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Lucia Mar to keep special education contract

The county’s largest school district, Lucia Mar, will continue to contract with the San Luis Obispo County Office of Education for special education services — making it the only large school district left in the county to do so.

The county will continue to provide 10 regional classes to Lucia Mar students at locations within the South County district’s boundaries. Those classes include four elementary classes, one middle school class, two high school classes, one class for medically fragile students, one adult and transition program and one adult living skills class.

Atascadero and Paso Robles school districts decided earlier this month to transfer control of special education programs, except for medically fragile and adult programs, back to the districts’ control next school year, citing concerns about the growing cost of such programs. San Luis Coastal transferred its classes back the year before.

The county Office of Education provides special education services to 280 students for school districts countywide. That number is expected to drop by half next year, according to county Office of Education staff.

Lucia Mar will continue to receive services such as adaptive physical education, occupational therapy and orthopedic services from the county, according to a three-year agreement approved by district trustees earlier this month.

However, the district may still consider taking over the special education services before the contract expires, said Don Dennison, director of student services for Lucia Mar.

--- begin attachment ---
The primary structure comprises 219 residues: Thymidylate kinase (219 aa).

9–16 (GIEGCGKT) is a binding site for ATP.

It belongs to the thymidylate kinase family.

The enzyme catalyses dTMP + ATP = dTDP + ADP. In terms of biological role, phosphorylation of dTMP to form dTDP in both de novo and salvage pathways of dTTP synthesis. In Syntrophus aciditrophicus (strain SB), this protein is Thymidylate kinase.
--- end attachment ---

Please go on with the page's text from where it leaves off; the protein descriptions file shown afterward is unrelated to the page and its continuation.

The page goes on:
Dennison said that Lucia Mar was caught unaware of the other school districts’ decision to take back the services.

“We are not opposed to possibly doing the same thing — we just aren’t there yet,” Dennison said.

Concern that the cost for services would increase significantly because of the other school districts’ decision to pull out of the county’s services led the district to file a request to transfer its own classes back, Dennison said.

However, a cost analysis determined that pulling out of the county’s services would have little impact, Dennison said. The cost of the programs was not available.

“Keeping the program as it is first and foremost maintains continuity for the students,” Dennison said. “We have also received an assurance from the county Office of Education that costs will be contained.”

Reach AnnMarie Cornejo at 781-7939.

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